Sheets("Sheet1").Range("$A$1:$C$15").AutoFilter Field:=1, Criteria1:=j ' filter by id#
N3 = Cells(Rows.Count, 1).End(xlUp).Row
If N3 > 1 Then
Range("C2:C" & O).Copy Destination:=Sheets("Sheet4").Range("J1")
Sheets("Sheet4").Select
Columns(10).RemoveDuplicates Columns:=Array(1)
N2 = Cells(Rows.Count, 10).End(xlUp).Row
If N2 = 1 Then
ddd = Range("J1:J" & N2 + 1).Value
Else
ddd = Range("J1:J" & N2).Value ' have unique list of days
End If
Columns(10).Clear
Sheets("Sheet1").Select
For Each k In ddd ' filter on each day
Sheets("Sheet1").Select
If Sheets("sheet1").AutoFilterMode Then Sheets("sheet1").ShowAllData
Selection.AutoFilter Field:=2, Criteria1:=v, Operator:=xlFilterValues 'filter by key fields
Sheets("Sheet1").Range("$A$1:$C$15").AutoFilter Field:=1, Criteria1:=j ' filter by id#
Sheets("Sheet1").Range("$A$1:$C$15").AutoFilter Field:=3, Criteria1:=k
'check contents of cells
Set visRng = ActiveSheet.UsedRange.SpecialCells(xlCellTypeVisible) ' Select only rows within the used range that are visible.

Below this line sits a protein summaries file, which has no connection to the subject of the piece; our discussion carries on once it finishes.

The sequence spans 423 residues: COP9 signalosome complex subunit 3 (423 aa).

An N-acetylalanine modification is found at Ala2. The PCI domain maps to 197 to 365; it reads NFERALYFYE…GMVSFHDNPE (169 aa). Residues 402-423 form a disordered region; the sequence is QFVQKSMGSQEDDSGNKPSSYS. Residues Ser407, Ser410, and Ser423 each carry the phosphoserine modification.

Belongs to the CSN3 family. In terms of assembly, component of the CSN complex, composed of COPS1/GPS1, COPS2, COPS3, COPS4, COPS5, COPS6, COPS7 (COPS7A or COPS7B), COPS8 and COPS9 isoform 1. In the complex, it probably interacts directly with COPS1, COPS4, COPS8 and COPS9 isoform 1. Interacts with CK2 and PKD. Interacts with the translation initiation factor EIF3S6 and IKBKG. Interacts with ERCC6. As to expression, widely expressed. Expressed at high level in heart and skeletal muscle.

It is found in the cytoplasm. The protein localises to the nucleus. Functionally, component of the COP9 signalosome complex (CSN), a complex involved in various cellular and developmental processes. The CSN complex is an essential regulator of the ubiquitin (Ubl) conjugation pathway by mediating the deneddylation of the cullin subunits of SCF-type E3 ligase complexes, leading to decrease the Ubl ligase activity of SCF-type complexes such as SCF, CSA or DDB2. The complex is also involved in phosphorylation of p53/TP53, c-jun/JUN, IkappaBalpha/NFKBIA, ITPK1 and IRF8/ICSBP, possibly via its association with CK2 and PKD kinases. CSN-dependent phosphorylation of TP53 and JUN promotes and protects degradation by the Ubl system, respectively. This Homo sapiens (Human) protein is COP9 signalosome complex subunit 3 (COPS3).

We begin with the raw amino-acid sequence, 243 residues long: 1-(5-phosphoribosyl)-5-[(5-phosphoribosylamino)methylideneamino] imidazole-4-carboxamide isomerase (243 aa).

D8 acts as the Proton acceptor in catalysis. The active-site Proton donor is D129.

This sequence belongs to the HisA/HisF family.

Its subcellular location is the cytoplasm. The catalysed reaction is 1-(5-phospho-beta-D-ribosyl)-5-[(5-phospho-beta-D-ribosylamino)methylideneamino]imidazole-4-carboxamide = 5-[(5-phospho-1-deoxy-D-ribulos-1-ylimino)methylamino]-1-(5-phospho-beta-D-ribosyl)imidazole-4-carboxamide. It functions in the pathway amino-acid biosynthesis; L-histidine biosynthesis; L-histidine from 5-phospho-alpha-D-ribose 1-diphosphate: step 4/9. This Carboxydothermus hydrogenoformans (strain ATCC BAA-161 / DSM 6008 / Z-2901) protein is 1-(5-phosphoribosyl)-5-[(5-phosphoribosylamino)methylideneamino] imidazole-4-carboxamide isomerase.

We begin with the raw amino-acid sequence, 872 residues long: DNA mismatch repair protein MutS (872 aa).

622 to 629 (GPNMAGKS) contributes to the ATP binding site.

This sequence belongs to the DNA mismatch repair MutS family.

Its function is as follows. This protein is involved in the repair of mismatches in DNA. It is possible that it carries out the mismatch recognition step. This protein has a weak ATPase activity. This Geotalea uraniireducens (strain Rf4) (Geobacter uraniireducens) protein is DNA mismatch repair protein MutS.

Dim r As Range
Rowz = Sheets("Sheet1").AutoFilter.Range.Columns(1).SpecialCells(xlCellTypeVisible).Cells.Count - 1
If Rowz > 1 Then
r1 = 0
r2 = 0
For Each r In visRng.Rows ' Loop through each row in our visible range ...
If Cells(r.Row, 2) = w1(i) Then r1 = r.Row ' check if cell value is a keeper
If Cells(r.Row, 2) = w2(i) Then r2 = r.Row ' check if cell value is a discard wrt a keeper
If r1 > 0 And r2 > 0 Then Rows(r2).Delete ' check if both keeper and discard are in same subset
Next
End If
Next k
End If

If Sheets("sheet1").AutoFilterMode Then Sheets("sheet1").ShowAllData
Next j

Next i
Application.ScreenUpdating = True
End Sub


I would love any suggestions to improve the performance of this macro!

• You are allowing duplicates for ww and not xx. Are there value not in ww or xx?
– user109261
Feb 22, 2018 at 19:14

Whenever you are looking at processing times this long, it is a must to work with Arrays.

Whenever you are matching values in large list use a Collection (e.g. VBA.Collection, Scripting.Dictionary, System.Collections.ArrayList ...). In this instance I would use an ArrayList because we are only interested in unique values and not Key/Value pairs.

Good variable naming is key to good coding.